Posts Tagged ‘Children’

I must ask your indulgence.  Today’s blog is less of a commentary on faith, and more an announcement of sorts.

If you read this post about catching pearls, you know what I mean when I say that I caught one.  For a while now, I have wanted to expand my blog, and now I have.  (Don’t worry.  I’m not going to quit writing about faith.  It’s too much a part of my life to ignore.)

I have added three pages to my blog site: Food, Family and Simplicity.  This will give me a chance to share with you some of the pearls I have caught relative to home/family/faith life.  Pearls are meant to be shared!  🙂

On the Food page today, you will find my husband’s recipe for Sweet Potato Buttermilk Pancakes – yet another sneaky way to get veggies into your kids (and maybe yourself?).

On the Family page today, I am sharing a neat trick to help get your kids dressed and out the door on time in the morning.

On the Simplicity page today, I have two book suggestions for those trying to simplify their lives – and who doesn’t long for a simpler life these days?

I hope you enjoy these additions.  Thank you for indulging me today with my announcement.  I’ll be back to writing about my messes and victories on my faith journey next time.

Many thanks,


“But as for me and my household, we will serve the LORD.” (Joshua 24:15, NIV)

P.S.  If you have received this blog via e-mail, please click on any of the highlighted pages above.  They will take you to my actual blog site.  I’d love for you to drop by and have a look around.  Come on over! – wwh



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I had difficulty becoming a mother – physically, I mean.  There was nothing I wanted on this earth more than to be an opera singer AND a mother at the same time.  While my nascent singing career was slowly taking wing, our best efforts to become parents crashed.

I was getting a bit miffed at God for not blessing us with a pregnancy while dozens of other women – some who weren’t even trying – were getting pregnant from nothing more than a cross-eyed look from their husbands.  We were doing our part, employing every trick in the book short of using a turkey baster, but it was for naught. 

Then, several humiliating fertility tests later, a miracle happened…

I couldn’t even look at the pregnancy test.  “You look at it,” I said, “I can’t take another disappointment.”

“What am I looking for?” he asked.

“Two lines.  If there are two lines, it’s positive.”

“Two lines in each window, or just two lines?”

“Just two lines,” I sighed.


“There are two lines,” he said.

And then the tears began.  All the years of hope, disappointment, anger at my body, anger at God… all of it came out in great, gaping sobs.  I was becoming a mother.

On the night she finally arrived, I hadn’t even known I was in labor.  But as naïve as I was about my labor pains, I was more naïve about what being a mother is all about.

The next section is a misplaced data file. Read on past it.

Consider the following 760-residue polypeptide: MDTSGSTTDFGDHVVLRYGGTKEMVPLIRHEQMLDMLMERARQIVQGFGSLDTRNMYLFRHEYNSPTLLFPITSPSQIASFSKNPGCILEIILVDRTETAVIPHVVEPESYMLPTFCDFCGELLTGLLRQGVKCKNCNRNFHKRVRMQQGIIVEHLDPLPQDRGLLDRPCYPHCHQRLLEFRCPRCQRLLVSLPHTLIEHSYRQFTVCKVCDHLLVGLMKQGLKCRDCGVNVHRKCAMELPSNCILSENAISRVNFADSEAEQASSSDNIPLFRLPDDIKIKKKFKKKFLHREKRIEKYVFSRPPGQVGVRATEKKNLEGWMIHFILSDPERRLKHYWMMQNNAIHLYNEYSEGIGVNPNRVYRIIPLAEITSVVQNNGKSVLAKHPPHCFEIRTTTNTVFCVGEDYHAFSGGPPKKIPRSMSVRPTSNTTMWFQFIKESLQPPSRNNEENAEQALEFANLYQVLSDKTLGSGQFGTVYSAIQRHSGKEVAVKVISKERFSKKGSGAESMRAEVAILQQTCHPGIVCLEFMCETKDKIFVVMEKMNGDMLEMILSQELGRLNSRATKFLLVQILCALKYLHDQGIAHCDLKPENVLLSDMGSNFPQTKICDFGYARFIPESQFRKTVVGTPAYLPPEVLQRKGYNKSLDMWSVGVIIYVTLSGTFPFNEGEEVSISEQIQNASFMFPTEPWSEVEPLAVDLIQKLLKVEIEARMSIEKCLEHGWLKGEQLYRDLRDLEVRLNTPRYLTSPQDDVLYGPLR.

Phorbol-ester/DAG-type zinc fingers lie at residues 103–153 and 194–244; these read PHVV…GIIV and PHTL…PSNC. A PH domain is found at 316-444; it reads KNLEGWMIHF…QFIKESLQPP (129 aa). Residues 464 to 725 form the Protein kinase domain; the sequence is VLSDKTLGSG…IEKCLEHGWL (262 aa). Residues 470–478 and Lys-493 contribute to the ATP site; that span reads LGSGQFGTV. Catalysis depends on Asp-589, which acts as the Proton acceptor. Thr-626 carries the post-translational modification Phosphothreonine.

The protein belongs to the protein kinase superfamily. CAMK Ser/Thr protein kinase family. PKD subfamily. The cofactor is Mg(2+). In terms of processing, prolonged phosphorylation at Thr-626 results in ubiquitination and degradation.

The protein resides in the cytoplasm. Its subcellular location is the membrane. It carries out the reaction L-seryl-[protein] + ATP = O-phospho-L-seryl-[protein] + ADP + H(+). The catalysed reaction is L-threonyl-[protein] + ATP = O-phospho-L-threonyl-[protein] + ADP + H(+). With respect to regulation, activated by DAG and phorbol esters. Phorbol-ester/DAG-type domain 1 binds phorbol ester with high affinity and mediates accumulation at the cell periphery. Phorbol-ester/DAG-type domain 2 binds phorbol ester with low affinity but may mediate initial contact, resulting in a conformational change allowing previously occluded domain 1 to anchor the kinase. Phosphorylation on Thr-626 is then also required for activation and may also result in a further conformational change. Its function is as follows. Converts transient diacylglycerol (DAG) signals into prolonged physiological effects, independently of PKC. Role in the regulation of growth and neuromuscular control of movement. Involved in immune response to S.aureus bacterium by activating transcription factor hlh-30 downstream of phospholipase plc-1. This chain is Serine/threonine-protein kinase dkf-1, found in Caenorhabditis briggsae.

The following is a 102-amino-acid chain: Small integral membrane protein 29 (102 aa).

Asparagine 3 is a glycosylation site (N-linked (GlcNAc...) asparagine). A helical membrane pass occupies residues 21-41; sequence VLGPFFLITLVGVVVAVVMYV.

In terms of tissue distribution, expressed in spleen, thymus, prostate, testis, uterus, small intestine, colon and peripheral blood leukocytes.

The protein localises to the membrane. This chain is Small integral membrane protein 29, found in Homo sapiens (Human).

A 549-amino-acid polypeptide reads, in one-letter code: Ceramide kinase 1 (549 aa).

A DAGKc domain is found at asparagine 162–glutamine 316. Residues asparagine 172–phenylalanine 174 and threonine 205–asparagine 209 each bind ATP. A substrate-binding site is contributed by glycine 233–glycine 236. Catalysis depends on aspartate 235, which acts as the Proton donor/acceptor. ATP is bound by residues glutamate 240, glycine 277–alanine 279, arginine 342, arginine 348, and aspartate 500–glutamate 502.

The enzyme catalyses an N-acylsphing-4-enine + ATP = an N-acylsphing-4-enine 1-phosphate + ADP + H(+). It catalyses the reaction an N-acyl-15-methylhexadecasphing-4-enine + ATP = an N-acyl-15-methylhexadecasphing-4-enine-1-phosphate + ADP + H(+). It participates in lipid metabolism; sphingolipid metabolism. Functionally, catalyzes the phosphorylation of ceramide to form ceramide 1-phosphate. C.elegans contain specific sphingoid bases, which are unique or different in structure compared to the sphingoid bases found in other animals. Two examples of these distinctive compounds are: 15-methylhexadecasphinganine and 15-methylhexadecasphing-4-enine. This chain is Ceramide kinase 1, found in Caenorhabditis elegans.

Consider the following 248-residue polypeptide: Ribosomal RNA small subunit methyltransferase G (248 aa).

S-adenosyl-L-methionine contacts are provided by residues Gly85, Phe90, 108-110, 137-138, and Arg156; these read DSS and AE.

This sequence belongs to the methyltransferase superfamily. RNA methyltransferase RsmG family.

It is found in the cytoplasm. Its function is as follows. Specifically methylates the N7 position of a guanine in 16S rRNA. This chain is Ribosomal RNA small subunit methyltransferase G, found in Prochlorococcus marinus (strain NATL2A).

I thought that by becoming a mother, I would gracefully ferry some soul or souls through the storms of life, and one day, my children would “rise up and call me blessed.” (Proverbs 31:28)


Motherhood, like marriage, is holy-making.  It is a great mirror held up to show your worst character traits, your deepest scars, and your biggest fears.  It challenges you on every front and beats the selfishness out of you every day. 

Motherhood is not for sissies.  It is a pounding, molding, refining process designed to bring you one step closer to Christlikeness.

The flip side of the motherhood mirror reflects strength you didn’t know you had, love you didn’t know you were capable of, and occasionally, it can even fill you with a downright unholy pride.

I had this whole motherhood thing all backward.

Being a mother is not just for me to grow up another human being.

It is meant to grow me up into the woman God created me to be.



“Charm is deceptive, and beauty is fleeting; but a woman who fears the Lord is to be praised.” (Proverbs 31:30, NIV)

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Muddy Shoes

I recently had a discussion with one of the great theological thinkers of our time – my nine-year-old.  Whether I was teaching her, or she was teaching me, I do not know.  I’ll let you decide for yourself.

She wanted to know about God and about Jesus and why doesn’t God just come out and talk to us and why did Jesus have to come and who is He and how long did He hang around after His resurrection before He went to be with God, and, and, and…! 

Deep breath.  How can I explain to my daughter what I don’t yet understand myself?  I mean, seriously.  Virgin birth?  Walking on water?  Father/Son/Spirit?  I’m still trying to wrap my brain around it all.  But something about this man Jesus resonates with me.  There’s just something about Him…

“Well,” I begin, “God wanted so much for us to be with Him, but we couldn’t.”

“Why not?”

“Because God is so pure, so perfect, so holy, and we… aren’t.  We’re …” My voice trails as I search for words.  She supplies them for me.

“Oh.  So it’s like I can’t come in with muddy shoes.”


This is all it takes for her to understand.  She accepts this information as if it’s the most natural thing in the world.  There are no questions about other world religions.  There are no requests for scientific proof or DNA.  There is no debate.

My daughter has faith that could command a mountain to get up and move into the sea.  I, older and supposedly wiser, have a faith which is apparently smaller than a mustard seed.  She is content.  I struggle.

I am only beginning to grasp what she so easily accepts.  It took me a while to even realize how muddy my shoes are.  (And you know how I feel about dirt.)  But now, I am processing that there is One…

who makes me clean before God,

who loves me more than I can understand,

and who accepts me completely.  

Doubts and all.  

muddy  boots

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